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SOWETAN | Jobs pledge must be genuine

At the weekend the ANC, which launched its election manifesto in Durban, promised to create 2.5-million “job opportunities” over the next five years.
At the weekend the ANC, which launched its election manifesto in Durban, promised to create 2.5-million “job opportunities” over the next five years.
Image: ROGAN WARD

Jobs, jobs, jobs – the election season is now in full swing, with the unemployment crisis fast becoming one of the key issues that the battle for votes will be fought over.

Job creation is one of the easiest of promises made by political parties during elections, and yet it has proven equally extremely hard to achieve over the years.

At the weekend the ANC, which launched its election manifesto in Durban, promised to create 2.5-million “job opportunities” over the next five years.  The DA said it has a plan to create 2-million jobs while the EFF also says it has a plan to create millions of jobs.

Ahead of the last election, the rate of unemployment stood at 27.6% and today it is at 32.1% – according to the latest Stats SA quarterly labour force survey.  Youth unemployment is estimated at 44.3% with 4.7-million young people not in jobs. Compounding this of course is also the high number of unemployed graduates.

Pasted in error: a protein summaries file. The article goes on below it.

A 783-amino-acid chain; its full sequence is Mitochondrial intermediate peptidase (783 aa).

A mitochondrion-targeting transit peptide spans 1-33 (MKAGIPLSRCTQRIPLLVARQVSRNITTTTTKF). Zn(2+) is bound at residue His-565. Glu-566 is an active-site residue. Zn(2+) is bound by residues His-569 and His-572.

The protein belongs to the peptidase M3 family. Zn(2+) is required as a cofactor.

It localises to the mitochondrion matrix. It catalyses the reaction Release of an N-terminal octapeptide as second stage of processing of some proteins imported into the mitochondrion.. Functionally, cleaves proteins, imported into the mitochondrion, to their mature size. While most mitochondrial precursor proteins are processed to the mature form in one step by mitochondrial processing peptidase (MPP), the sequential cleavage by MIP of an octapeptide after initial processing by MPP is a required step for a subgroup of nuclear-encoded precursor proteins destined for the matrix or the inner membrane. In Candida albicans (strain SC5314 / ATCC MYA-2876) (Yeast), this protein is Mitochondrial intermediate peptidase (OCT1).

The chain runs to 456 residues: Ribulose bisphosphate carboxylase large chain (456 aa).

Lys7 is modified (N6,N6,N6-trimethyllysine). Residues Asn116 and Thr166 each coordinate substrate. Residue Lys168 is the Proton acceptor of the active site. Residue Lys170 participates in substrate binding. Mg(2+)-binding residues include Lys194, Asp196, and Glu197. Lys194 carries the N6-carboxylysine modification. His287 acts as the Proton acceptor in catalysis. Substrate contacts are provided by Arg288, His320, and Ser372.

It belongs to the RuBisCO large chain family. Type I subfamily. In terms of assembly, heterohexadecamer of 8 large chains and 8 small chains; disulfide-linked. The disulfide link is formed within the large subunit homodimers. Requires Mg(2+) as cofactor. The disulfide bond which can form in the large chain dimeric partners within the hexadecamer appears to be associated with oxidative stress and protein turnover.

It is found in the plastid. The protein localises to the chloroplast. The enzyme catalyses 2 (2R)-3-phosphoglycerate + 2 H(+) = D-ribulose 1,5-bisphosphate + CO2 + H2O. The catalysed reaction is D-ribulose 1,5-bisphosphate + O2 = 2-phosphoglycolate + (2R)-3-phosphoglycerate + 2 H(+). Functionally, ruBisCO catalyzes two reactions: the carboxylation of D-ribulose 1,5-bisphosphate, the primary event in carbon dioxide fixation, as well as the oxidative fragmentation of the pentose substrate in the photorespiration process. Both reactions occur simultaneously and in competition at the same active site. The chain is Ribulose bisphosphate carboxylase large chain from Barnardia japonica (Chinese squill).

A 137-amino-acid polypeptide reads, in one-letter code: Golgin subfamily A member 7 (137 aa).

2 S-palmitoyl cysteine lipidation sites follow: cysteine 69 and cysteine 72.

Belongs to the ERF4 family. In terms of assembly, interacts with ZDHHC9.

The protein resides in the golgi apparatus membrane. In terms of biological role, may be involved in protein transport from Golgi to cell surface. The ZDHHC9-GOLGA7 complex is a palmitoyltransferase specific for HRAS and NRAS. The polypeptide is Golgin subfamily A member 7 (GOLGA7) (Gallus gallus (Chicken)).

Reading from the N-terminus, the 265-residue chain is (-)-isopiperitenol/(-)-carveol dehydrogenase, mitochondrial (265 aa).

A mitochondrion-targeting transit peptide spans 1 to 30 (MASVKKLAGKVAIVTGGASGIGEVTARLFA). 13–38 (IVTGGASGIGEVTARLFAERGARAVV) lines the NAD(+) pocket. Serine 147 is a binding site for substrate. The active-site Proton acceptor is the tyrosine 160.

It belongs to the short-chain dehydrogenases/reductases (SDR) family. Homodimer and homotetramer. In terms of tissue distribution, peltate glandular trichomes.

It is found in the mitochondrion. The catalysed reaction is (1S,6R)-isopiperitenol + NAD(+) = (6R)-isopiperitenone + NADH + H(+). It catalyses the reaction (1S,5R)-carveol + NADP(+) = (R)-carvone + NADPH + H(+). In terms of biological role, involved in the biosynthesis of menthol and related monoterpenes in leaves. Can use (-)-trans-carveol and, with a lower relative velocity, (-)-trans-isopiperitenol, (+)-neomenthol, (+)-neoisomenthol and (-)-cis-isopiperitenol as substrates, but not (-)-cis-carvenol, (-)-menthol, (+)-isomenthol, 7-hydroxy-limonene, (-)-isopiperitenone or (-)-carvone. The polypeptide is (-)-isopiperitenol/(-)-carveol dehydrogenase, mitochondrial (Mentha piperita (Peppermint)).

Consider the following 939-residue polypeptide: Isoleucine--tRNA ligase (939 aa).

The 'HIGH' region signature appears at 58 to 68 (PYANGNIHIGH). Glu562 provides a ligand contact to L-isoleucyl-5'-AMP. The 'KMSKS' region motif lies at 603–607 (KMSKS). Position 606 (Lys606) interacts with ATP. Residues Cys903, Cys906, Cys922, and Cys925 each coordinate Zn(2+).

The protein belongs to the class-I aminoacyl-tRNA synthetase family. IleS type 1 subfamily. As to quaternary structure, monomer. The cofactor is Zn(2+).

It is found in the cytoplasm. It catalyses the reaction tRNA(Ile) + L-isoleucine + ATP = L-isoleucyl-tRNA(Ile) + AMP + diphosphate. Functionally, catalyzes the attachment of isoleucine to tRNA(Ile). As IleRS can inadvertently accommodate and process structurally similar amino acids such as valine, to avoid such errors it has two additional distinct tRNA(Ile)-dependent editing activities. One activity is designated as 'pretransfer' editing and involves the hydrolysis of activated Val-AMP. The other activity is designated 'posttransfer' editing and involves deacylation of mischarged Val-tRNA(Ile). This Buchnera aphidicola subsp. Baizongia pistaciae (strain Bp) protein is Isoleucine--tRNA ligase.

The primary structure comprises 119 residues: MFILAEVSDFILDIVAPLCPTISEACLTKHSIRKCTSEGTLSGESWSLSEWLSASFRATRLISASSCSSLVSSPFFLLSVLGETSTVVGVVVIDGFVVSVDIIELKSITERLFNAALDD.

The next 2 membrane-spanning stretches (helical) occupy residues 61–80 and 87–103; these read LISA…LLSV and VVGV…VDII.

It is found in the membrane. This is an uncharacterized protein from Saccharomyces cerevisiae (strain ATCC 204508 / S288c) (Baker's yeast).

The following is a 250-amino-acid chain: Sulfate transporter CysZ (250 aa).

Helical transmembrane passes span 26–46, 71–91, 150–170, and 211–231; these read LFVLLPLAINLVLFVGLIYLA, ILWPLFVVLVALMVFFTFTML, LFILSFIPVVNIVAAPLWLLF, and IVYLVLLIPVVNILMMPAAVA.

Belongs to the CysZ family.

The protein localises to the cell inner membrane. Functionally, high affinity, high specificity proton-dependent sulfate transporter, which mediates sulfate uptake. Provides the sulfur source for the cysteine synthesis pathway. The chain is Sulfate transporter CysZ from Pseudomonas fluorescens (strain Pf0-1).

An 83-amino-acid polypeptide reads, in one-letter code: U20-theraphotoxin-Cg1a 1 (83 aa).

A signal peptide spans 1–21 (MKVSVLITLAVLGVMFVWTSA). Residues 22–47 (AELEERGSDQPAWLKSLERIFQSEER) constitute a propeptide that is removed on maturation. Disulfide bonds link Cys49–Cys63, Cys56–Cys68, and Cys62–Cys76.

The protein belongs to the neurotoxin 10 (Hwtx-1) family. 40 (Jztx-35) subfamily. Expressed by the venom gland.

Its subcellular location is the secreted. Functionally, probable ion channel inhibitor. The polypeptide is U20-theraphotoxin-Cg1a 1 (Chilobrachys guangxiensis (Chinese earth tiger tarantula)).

These figures make for a depressing read and the high rate of unemployment, especially among the youth, has also seen an increase in other social ills such as crime, gender-based violence and drug abuse. This does not bode well for the future, so it is not surprising that with elections on the horizon, political parties are screaming job creation from left to right.

But it cannot be that we hear the same song being sung every election time and more excuses after the polls. If politicians want your vote, you must hold them accountable for their promises and demand a realistic and detailed job-creation plan.

Voters must also start learning how to distinguish between genuine promises and lies by refusing to be fed idealistic hope that will provide no practical solutions to tackle the unemployment crisis. If a promise is too good to be true, it is probably a lie.

The lack of decent job opportunities has driven a high number of young people into despair, fuelling urban migration and putting a strain on already congested cities like Johannesburg. Unemployment has also caused many other problems, making young people more vulnerable to exploitation.

Politicians will therefore do everything in their power to influence our perception of what they are going to do with campaign slogans and rhetoric. We must therefore all demand that they fulfil their promises once elected.


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